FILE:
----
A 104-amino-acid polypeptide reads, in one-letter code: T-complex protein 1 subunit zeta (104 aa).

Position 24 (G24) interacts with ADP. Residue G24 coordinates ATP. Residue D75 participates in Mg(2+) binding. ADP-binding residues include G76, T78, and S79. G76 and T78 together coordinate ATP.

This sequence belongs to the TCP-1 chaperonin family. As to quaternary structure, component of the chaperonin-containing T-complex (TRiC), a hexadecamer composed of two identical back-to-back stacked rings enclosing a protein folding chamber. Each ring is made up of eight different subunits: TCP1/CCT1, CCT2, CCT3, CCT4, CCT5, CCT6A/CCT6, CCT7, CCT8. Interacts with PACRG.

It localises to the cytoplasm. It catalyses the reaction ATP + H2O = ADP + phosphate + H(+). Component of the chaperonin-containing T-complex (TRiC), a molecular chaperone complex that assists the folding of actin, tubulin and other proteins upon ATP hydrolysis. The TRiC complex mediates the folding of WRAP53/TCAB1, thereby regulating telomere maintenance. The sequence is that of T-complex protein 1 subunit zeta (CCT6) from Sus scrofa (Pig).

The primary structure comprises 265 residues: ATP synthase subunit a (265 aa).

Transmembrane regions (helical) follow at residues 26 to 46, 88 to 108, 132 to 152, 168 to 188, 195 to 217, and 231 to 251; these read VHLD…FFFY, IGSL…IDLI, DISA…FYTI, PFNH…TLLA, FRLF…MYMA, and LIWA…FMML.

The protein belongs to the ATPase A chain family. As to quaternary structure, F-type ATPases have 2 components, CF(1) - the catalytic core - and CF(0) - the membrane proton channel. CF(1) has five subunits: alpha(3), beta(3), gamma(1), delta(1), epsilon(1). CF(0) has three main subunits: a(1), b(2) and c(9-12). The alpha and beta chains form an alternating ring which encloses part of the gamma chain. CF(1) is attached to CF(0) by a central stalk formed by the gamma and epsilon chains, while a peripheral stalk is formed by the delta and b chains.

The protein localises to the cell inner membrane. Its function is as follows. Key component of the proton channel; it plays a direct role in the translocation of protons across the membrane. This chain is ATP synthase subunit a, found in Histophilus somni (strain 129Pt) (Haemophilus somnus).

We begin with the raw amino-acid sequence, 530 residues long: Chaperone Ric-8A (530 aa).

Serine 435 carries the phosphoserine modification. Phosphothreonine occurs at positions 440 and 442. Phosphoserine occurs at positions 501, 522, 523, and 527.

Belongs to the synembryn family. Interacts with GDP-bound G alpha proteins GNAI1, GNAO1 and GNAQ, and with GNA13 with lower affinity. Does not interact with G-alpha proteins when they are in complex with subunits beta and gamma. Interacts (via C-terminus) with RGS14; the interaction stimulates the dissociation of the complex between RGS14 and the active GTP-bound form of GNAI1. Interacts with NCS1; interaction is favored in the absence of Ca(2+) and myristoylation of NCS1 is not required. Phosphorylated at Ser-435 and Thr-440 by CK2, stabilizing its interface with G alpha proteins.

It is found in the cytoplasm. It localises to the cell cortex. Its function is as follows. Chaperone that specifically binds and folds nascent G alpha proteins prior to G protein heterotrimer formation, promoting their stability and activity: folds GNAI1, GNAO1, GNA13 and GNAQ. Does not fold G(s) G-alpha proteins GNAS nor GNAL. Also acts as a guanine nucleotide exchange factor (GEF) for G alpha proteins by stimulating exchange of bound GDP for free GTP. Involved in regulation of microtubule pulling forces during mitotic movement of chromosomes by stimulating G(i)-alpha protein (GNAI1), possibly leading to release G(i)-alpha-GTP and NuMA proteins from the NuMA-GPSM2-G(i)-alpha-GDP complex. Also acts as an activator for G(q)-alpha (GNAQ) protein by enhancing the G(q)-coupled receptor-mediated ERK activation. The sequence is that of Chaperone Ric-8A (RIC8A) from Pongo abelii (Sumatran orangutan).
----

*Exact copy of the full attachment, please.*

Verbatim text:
A 104-amino-acid polypeptide reads, in one-letter code: T-complex protein 1 subunit zeta (104 aa).

Position 24 (G24) interacts with ADP. Residue G24 coordinates ATP. Residue D75 participates in Mg(2+) binding. ADP-binding residues include G76, T78, and S79. G76 and T78 together coordinate ATP.

This sequence belongs to the TCP-1 chaperonin family. As to quaternary structure, component of the chaperonin-containing T-complex (TRiC), a hexadecamer composed of two identical back-to-back stacked rings enclosing a protein folding chamber. Each ring is made up of eight different subunits: TCP1/CCT1, CCT2, CCT3, CCT4, CCT5, CCT6A/CCT6, CCT7, CCT8. Interacts with PACRG.

It localises to the cytoplasm. It catalyses the reaction ATP + H2O = ADP + phosphate + H(+). Component of the chaperonin-containing T-complex (TRiC), a molecular chaperone complex that assists the folding of actin, tubulin and other proteins upon ATP hydrolysis. The TRiC complex mediates the folding of WRAP53/TCAB1, thereby regulating telomere maintenance. The sequence is that of T-complex protein 1 subunit zeta (CCT6) from Sus scrofa (Pig).

The primary structure comprises 265 residues: ATP synthase subunit a (265 aa).

Transmembrane regions (helical) follow at residues 26 to 46, 88 to 108, 132 to 152, 168 to 188, 195 to 217, and 231 to 251; these read VHLD…FFFY, IGSL…IDLI, DISA…FYTI, PFNH…TLLA, FRLF…MYMA, and LIWA…FMML.

The protein belongs to the ATPase A chain family. As to quaternary structure, F-type ATPases have 2 components, CF(1) - the catalytic core - and CF(0) - the membrane proton channel. CF(1) has five subunits: alpha(3), beta(3), gamma(1), delta(1), epsilon(1). CF(0) has three main subunits: a(1), b(2) and c(9-12). The alpha and beta chains form an alternating ring which encloses part of the gamma chain. CF(1) is attached to CF(0) by a central stalk formed by the gamma and epsilon chains, while a peripheral stalk is formed by the delta and b chains.

The protein localises to the cell inner membrane. Its function is as follows. Key component of the proton channel; it plays a direct role in the translocation of protons across the membrane. This chain is ATP synthase subunit a, found in Histophilus somni (strain 129Pt) (Haemophilus somnus).

We begin with the raw amino-acid sequence, 530 residues long: Chaperone Ric-8A (530 aa).

Serine 435 carries the phosphoserine modification. Phosphothreonine occurs at positions 440 and 442. Phosphoserine occurs at positions 501, 522, 523, and 527.

Belongs to the synembryn family. Interacts with GDP-bound G alpha proteins GNAI1, GNAO1 and GNAQ, and with GNA13 with lower affinity. Does not interact with G-alpha proteins when they are in complex with subunits beta and gamma. Interacts (via C-terminus) with RGS14; the interaction stimulates the dissociation of the complex between RGS14 and the active GTP-bound form of GNAI1. Interacts with NCS1; interaction is favored in the absence of Ca(2+) and myristoylation of NCS1 is not required. Phosphorylated at Ser-435 and Thr-440 by CK2, stabilizing its interface with G alpha proteins.

It is found in the cytoplasm. It localises to the cell cortex. Its function is as follows. Chaperone that specifically binds and folds nascent G alpha proteins prior to G protein heterotrimer formation, promoting their stability and activity: folds GNAI1, GNAO1, GNA13 and GNAQ. Does not fold G(s) G-alpha proteins GNAS nor GNAL. Also acts as a guanine nucleotide exchange factor (GEF) for G alpha proteins by stimulating exchange of bound GDP for free GTP. Involved in regulation of microtubule pulling forces during mitotic movement of chromosomes by stimulating G(i)-alpha protein (GNAI1), possibly leading to release G(i)-alpha-GTP and NuMA proteins from the NuMA-GPSM2-G(i)-alpha-GDP complex. Also acts as an activator for G(q)-alpha (GNAQ) protein by enhancing the G(q)-coupled receptor-mediated ERK activation. The sequence is that of Chaperone Ric-8A (RIC8A) from Pongo abelii (Sumatran orangutan).